Another aunt and uncle got hit a few years ago. I think they caught the perp(s) in that one. My uncle has a lot of valuable golf equipment, and much of that was taken. Some of it was recovered at either a secondhand sporting goods store or a pawn shop. The shop offered the perp(s) pennies on the dollar for his valuable equipment. Somehow the connection was made between the clubs and my uncle.

There may be something I don't realize is missing, but the purpose of my burglary was a quick cash grab. It was successful, but it could have easily been worse. I'm glad the jackass didn't have the time, or balls, to scour my place carefully. I am very lucky.

Sunday, May 17, 2009

33. His colors don't run (unedited)

Upon arriving home to my apartment on Wednesday I quickly made my way in to see if there was a mess, or anything was missing.

It was clear my apartment had been searched, and knowing I had $125 worth of coins in my bedroom, I noticed immediately they were missing. I hadn't grabbed my phone when I jumped out of my car, so I had to go back to the car to grab it. I called 911 immediately and began giving my report while standing in the courtyard of the two 12-unit buildings of my development.

The new guy upstairs heard me, and after I went to the opposite building to post an advisory sign of a burglary, I crossed paths with him. He's a retired guy, some sort of military veteran, and your classic racist.

He told me he was certain it was somebody in one of the two buildings who could easily watch who comes and goes, and when. There are minority residents in our building...heck, my city is like a mini United Nations, so there's no such thing as a "white" building. There are some nicer buildings with higher rents, I am sure, but this suburb ain't white bread suburbia. There are a variety of nationalities represented in our buildings.

And it has been a relatively quiet building for the year I have lived in it. There are a few families in the buildings, and kids irritate me when they're running around outside, trying to entertain themselves right outside my windows, in a courtyard that lacks any playground amenities. Unfortunately there's no semblance of a park nearby. Such is life.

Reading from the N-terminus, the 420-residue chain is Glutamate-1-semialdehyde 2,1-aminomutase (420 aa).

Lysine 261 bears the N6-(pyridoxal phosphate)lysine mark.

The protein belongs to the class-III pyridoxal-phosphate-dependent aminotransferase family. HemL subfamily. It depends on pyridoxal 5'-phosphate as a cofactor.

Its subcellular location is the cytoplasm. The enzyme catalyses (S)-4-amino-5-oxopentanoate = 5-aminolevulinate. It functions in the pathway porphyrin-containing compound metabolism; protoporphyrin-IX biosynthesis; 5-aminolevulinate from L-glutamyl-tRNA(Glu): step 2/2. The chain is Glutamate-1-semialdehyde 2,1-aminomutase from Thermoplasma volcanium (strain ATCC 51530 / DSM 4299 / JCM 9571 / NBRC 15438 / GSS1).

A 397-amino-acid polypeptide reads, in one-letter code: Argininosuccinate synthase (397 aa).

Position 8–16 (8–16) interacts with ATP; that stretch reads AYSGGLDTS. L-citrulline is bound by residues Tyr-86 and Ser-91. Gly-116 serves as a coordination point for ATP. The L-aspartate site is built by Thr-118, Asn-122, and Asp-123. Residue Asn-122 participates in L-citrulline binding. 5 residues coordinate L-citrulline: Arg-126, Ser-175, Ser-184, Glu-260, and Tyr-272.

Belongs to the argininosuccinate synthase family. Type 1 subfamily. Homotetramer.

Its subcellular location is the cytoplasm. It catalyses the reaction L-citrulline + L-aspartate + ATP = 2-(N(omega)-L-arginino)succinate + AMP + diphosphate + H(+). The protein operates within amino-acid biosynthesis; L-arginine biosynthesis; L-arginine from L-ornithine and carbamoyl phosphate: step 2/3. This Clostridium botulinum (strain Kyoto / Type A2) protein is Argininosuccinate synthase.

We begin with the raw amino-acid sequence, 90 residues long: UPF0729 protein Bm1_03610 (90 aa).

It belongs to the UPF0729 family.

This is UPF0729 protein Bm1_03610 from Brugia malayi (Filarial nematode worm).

I wouldn't rule out an "inside" job, but I could just as easily see somebody taking advantage of my buildings on a weekday because it's relatively easy. There are few cars in our parking lot during the weekday. Heck, I've come by on a weekday afternoon and there's not a car to be seen in our lot. That doesn't mean our buildings are empty, as some people park on the street, but I bet they're pretty close to empty some days.

Our building doesn't have secure outer doors. So you can come right in, walk down half a flight of stairs and give the door a good kick. If anybody in the building hears it, he or she doesn't immediately assume burglary, since we haven't had any problems that I know of in our buildings in the past year.

If it wasn't an inside job, I'd bet it's somebody who lives in the vicinity, has some knowledge of my building, has perhaps scouted it a bit to get an idea of what the likelihood is that anybody is around and then went to work. Unless somebody has been watching me, then if the dude was smart he knocked on the door first, as if he was looking for somebody, then kicked it in upon determining nobody was home.

Why me? Quick in and quick out from the door. Who's going to go up to third floor to randomly pick an apartment? And there's no way anyone could have known what I did or didn't have of value in here, so it was very random. The blinds are never open for long periods of time, and are only open occasionally when I'm here. And it's very rare that I bother to open them. I could have a nice TV, or no TV, and there would be little chance for anyone to make that determination.

It was random. But the racist doesn't think so. He even suggested it was probably a minority, and made some comment about wanting to kill him/them. He made this comment deliberately as a minority family walked past us into our building. He's a racist, and he's not afraid to show it.

He also mentioned he owns a gun, and wouldn't hesitate to use it. Anybody know the recipe for disaster? I think racist is going to stew a pot of it, if he doesn't get booted from the apartment first.

If there's any doubt, this is the same guy who passed out with his tub filling at midnight on Thursday night.

I like my Asian neighbor better.

And just today I noticed a little message penned onto the note I taped on the wall by the mailboxes. My note advises people to be alert and cautious as they could be next. Somebody wrote something about hoping the thief doesn't pick "us," as he/they have a .44 Magnum and would love to kill the culprit.

I don't know who wrote it, but I have a hunch.

32. Swing and a miss (unedited)

I thought about writing my blog last night, then I got distracted and never got around to doing it. Oh well, it's not as if anybody is keeping score.

So on Thursday night, after I wrote about my famous last words, I was getting ready to call it a night. I was still sitting at my computer when I heard a bizarre sound. It sounded like dripping in the bathroom. That made no sense, of course, because I hadn't been in the bathroom for over an hour.